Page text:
#MeTooBehindBars Beating Children LA County Probation

#MeToo Behind Bars: Snitches Get Stitches: Can Kids Safely Report Abuse in LA County Lockups?

Lauren Lee White
Written by Lauren Lee White

For the young people in Los Angeles County’s 12 juvenile camps, 3 juvenile halls, and one juvenile placement center, there are three ways to respond actively to mistreatment at the hands of staff or another kid: File a “grievance” form. Tell a trusted adult and hope he or she goes to bat for you. Make a call to the Ombudsman’s helpline. But what happens when a kid desperately needs help and all of those methods fail?

Nobody listened: Michelle’s story

From November 2014 to July 2015, a young woman whom we’ll call Michelle, was detained at Camp Scudder, a county juvenile facility for girls in Santa Clarita. There, according to a civil lawsuit filed in federal court on July 14, 2017, Michelle was on the receiving end of unwanted and increasingly invasive attention from Deputy Probation Officer Oscar Calderon, Jr. which allegedly culminated in around 10 instances of sexual assault. She was 17 years old at the time of some of the alleged sexual assaults, 18 during the later assaults.

While the lawsuit is ongoing, Michelle’s story directed a harsh spotlight on the shortcomings of the system currently in place in Los Angeles County for youth to file grievances. But across the U.S., a list of jurisdictions have implemented grievance systems that seem to be working, and LA County may soon benefit from those models with its participation in a Georgetown University project, which began in December 2017.

In the amended complaint filed on Michelle’s behalf by her attorneys Justin Sterling and Erin Darling on September 6, Michelle described being discouraged from reporting any kind of grievance. “Snitches get stitches,” Michelle said she and other probationers were told by staff and officers. “You don’t want to get a snitch jacket.”

Calderon also reportedly prevented Michelle from telling her family over the phone about the escalating abuse…

Calderon was reportedly more direct. “I can do what I want,” Michelle said he told her, and that he would “fuck up” her court reports if she did not submit to him. This was not an empty threat. Because Calderon was the officer directly in charge of Michelle’s supervision for the duration of her time at Scudder, his assessments could have had a direct bearing on her release date, as well as her quality of life at the camp.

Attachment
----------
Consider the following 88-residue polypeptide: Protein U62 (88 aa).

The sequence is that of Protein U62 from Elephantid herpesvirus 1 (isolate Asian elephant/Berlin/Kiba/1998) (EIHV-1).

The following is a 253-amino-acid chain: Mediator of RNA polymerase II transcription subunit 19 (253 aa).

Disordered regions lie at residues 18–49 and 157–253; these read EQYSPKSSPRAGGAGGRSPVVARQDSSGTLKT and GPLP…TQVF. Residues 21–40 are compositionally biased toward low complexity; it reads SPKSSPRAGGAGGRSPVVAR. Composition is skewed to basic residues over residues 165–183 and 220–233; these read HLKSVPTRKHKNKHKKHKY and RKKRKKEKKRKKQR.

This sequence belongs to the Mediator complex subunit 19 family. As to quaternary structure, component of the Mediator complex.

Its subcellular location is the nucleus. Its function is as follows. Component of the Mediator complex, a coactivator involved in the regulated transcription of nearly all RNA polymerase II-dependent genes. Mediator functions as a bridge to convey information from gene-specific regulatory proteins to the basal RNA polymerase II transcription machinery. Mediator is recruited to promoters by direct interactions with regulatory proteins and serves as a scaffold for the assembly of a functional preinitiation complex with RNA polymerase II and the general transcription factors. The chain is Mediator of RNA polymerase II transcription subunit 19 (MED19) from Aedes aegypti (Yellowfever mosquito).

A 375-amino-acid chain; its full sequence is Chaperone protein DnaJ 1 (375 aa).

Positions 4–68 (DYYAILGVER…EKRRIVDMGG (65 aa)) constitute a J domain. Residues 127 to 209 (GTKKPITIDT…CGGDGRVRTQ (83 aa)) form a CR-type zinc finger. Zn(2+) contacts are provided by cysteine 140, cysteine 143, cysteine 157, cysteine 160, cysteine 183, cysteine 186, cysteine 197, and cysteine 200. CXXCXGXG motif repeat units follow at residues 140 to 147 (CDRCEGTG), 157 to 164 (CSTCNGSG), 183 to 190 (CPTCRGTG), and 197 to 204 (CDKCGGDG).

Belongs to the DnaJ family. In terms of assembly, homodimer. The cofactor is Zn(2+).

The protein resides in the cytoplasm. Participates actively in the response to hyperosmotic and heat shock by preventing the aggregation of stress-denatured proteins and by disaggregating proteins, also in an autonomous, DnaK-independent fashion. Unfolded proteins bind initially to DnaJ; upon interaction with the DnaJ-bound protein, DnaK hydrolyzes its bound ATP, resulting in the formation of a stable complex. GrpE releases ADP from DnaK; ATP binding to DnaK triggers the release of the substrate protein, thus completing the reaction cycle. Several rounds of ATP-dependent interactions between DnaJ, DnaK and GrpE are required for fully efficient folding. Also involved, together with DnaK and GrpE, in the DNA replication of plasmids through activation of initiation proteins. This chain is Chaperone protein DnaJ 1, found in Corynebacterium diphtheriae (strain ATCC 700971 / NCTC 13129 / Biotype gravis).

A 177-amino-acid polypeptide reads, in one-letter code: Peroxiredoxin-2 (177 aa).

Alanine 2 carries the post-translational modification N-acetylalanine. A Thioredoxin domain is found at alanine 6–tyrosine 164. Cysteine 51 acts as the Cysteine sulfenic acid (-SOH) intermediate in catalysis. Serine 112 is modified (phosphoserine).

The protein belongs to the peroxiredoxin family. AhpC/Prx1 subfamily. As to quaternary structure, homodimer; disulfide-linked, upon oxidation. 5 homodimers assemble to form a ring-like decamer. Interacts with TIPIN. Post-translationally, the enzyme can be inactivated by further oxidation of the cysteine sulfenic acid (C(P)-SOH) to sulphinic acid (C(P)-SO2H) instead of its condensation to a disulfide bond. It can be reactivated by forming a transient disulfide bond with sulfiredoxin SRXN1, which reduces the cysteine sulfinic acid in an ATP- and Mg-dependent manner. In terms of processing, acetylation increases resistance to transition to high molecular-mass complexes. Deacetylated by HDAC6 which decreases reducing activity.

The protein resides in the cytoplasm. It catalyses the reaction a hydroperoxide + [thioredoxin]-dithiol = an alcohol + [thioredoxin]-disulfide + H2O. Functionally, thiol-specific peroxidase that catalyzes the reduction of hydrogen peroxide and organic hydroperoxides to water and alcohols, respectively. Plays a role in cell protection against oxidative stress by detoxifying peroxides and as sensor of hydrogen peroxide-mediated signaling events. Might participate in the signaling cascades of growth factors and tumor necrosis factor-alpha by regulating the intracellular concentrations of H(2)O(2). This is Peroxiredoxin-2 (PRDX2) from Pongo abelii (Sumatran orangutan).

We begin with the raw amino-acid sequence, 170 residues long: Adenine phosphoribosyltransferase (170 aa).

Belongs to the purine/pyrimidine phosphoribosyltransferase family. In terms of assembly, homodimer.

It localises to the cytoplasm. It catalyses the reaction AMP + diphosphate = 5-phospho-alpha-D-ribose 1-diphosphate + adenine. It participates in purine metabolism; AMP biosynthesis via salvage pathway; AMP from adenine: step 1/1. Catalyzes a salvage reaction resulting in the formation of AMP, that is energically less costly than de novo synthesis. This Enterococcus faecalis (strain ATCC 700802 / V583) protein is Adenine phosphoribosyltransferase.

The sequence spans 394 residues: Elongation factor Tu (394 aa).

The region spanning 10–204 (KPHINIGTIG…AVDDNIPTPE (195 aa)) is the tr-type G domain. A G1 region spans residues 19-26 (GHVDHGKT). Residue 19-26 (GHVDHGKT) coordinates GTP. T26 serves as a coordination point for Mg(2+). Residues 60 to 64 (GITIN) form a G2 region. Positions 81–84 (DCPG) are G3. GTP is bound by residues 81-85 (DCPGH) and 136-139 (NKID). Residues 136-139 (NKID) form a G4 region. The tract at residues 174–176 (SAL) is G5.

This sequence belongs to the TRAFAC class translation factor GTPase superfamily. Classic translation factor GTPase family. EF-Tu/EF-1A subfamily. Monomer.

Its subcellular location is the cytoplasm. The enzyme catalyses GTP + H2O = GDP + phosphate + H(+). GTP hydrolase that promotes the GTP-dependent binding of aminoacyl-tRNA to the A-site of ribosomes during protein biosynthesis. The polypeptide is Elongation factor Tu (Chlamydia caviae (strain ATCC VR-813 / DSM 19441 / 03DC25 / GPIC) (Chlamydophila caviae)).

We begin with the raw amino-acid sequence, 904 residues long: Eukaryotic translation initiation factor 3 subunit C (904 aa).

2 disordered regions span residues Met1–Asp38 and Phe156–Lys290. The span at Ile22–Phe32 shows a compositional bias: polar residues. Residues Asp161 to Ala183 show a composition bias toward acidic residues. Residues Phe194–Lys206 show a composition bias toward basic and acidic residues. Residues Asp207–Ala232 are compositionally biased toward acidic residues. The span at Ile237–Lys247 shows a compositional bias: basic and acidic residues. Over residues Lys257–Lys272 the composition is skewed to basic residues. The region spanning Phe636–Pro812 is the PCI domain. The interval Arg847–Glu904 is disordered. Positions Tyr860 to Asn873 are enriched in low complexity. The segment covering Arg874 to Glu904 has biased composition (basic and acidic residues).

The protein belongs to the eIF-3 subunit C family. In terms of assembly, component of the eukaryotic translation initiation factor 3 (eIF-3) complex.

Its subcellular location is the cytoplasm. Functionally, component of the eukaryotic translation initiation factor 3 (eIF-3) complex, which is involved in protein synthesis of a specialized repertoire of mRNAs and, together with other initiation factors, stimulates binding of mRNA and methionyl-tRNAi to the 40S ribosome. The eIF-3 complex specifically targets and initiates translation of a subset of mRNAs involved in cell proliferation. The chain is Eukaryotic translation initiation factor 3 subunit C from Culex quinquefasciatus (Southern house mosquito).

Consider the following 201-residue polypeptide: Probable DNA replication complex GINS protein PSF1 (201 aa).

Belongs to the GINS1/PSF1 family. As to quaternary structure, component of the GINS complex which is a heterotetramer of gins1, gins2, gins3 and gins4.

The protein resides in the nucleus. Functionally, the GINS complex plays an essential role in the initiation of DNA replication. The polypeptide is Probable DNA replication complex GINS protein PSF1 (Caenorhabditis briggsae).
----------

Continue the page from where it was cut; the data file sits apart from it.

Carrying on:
Calderon also reportedly prevented Michelle from telling her family over the phone about the escalating abuse because the deputy probation officer made sure to be physically present when she called home. She described how he sat beside her during her allotted phone time, and during some calls would “scissor” his legs with hers, touching her fingers or rubbing her legs.

At first, Michelle persisted in her efforts to call attention to the situation, despite the pressure to remain quiet. These efforts included a written plea to her godfather, who reportedly spoke to Calderon’s direct supervisor on the girl’s behalf. The supervisor assured Michelle’s godfather that she trusted Calderon “100%” and, according the the complaint, she did not investigate further.

Michelle then confided in her therapist at the camp, who also failed to act to prevent further abuse. Soon after telling her therapist, Michelle alleged, Calderon pulled her out of class and confronted her, asking, “What did you tell [the therapist]?!” From this exchange, Michelle determined that Calderon had somehow learned about her supposedly confidential disclosure, and that help was not forthcoming.

“Plaintiff desperately wanted to tell someone about Officer Calderon’s treatment of her but figured that if she could not trust her therapist then she could not trust anyone at Camp Scudder,” states the complaint. “As a result, Plaintiff gave up trying to resist Officer Calderon.”

After the incident with the therapist, Michelle’s bind was two-pronged, said her attorney, Justin Sterling.

For one thing, “the one causing the abuse was in charge of her court reports,” Sterling said. “So here we had a situation where if she reports him, it compromises and puts in jeopardy her potential release.”

Second, “we have family members on the outside making these complaints to the supervisors above Calderon, who turned a blind eye” to Michelle and her godfather’s pleas.

Problems with the grievance system

No one in the probation department is permitted to talk publicly about Michelle’s reported experiences due to the ongoing litigation. Nevertheless, the case’s troubling allegations cast a shadow over discussions about the grievance system used by the county’s juvenile facilities, and what reforms that system might require.